TWU scholar to lead significant Septuagint project
TWU professor and Septuagint scholar Rob Hiebert, Ph. D., has been invited to serve as a supervisor for the Green Scholars Initiative’s (GSI) Greek Psalter Project. Hiebert, who has served as a Professor of Old Testament studies since 1998, is the Director of the University’s John William Wevers Institute for Septuagint Studies.
The GSI Greek Psalter Project is a collaborative undertaking focused on an important, well-preserved papyrus containing the text of Septuagint Psalms. Papyrus Bodmer XXIV, dating to the third or fourth century, contains Psalms 17-118 (according to Septuagint numbering) in a text form that is proving to be immensely valuable for reconstructing the original text of the Greek translator. A key aspect of this GSI project will be to prepare and publish a new edition of the papyrus text, one that both corrects the errors that appeared in the first edition in 1967, and that includes new material that did not make its way into that first edition.
“Everyone knows about the Dead Sea Scrolls,” said Hiebert. “The Septuagint is the equivalent of that. It doesn’t have quite the profile in popular media, but it’s dealing with the same kinds of ancient texts and manuscripts.”
The Septuagint is the earliest Greek translation of the Old Testament and the first major work of religious translation in history. The books of the Pentateuch were the first to be translated, in Alexandria, Egypt likely in the third century BC, and the other books were worked on in the years that followed. The Septuagint, therefore, provides significant insight into the Jewish understanding of the Scriptures in the three centuries before the time of Jesus Christ.
Due to influence of Alexander the Great, Greek language and culture spread throughout much of the ancient Near East. “Even into Roman and Byzantine times, Greek was a common language that was spoken in much of that region,” Hiebert said. “When the authors of the New Testament quoted the Old Testament, they often quoted directly from the Greek version of the Old Testament, rather than going to the Hebrew and retranslating it; they already had a version in Greek.”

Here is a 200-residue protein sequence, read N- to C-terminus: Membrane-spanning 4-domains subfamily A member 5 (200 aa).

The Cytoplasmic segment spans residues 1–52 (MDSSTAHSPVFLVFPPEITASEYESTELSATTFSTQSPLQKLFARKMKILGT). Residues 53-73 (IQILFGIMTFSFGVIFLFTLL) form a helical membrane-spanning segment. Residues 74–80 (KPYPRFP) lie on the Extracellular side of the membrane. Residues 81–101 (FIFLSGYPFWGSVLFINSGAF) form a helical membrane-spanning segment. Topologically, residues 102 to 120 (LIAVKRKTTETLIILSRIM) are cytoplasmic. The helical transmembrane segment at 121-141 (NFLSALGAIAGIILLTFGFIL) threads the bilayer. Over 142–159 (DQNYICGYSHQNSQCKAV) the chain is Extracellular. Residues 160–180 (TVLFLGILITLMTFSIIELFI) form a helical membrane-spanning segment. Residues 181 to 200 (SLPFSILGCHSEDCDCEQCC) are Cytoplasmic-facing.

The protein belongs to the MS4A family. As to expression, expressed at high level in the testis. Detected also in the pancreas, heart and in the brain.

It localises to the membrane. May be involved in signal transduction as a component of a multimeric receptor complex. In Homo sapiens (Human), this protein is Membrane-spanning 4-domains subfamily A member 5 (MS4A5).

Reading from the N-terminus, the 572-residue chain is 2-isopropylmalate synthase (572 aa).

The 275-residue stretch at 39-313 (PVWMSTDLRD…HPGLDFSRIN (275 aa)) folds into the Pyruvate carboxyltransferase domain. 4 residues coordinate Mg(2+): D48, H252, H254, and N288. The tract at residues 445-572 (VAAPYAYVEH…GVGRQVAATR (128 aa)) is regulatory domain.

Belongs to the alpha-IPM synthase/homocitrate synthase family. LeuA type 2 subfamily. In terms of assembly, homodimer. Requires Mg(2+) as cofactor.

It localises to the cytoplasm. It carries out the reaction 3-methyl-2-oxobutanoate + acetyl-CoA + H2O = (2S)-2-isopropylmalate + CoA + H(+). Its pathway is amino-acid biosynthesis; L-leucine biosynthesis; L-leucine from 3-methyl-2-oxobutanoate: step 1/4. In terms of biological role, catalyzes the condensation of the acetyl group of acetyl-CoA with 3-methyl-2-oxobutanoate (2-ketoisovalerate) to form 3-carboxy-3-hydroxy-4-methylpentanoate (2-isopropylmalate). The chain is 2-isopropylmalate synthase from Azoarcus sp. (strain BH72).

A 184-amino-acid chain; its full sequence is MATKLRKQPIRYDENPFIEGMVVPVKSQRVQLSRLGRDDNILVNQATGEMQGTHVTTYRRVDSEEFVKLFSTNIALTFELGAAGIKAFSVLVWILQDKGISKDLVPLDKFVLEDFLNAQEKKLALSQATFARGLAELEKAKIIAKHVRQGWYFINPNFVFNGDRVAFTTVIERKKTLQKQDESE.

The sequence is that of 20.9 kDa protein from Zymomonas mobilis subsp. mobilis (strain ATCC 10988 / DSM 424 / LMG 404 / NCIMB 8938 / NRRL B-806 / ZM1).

Launched in 2011, the John William Wevers Institute for Septuagint Studies at Trinity Western University continues to be a renowned centre of world-class Septuagint research. “The Institute provides a great opportunity for us to work with antiquities and primary source materials” said Hiebert.
The Green Scholars Initiative involves a group of scholars from over 60 universities around the world who are conducting primary research on biblical artifacts from the Green Collection. Founded by Steve Green, president of the US arts and crafts chain Hobby Lobby, the collection contains more than 40,000 objects, including ancient papyri, manuscripts, and other antiquities. The Green Collection will be on display in the Museum of the Bible, scheduled to open in Washington, DC in 2017.
TWU students Sarah Baribeau and Brian Baucom have been awarded scholarships to participate this summer in the Logos in Oxford workshop. Organized on behalf of GSI by the Oxford research and educational institute known as Scholarship and Christianity in Oxford (SCIO), the summer workshop focused on biblical texts, vocation, and the Christian mind. The opportunity allowed Baribeau and Baucom to interact with other students and scholars from around the world, to hear lectures from textual experts, and to participate in seminars dealing with various kinds of ancient documents.
Baribeau and Baucom, along with recent alumnus David Sigrist (’15) will work alongside Hiebert on the Greek Psalter Project. “These kinds of opportunities for research and scholarship attract students to TWU,” Hiebert said. “Students get to be part of exciting ventures like this project.”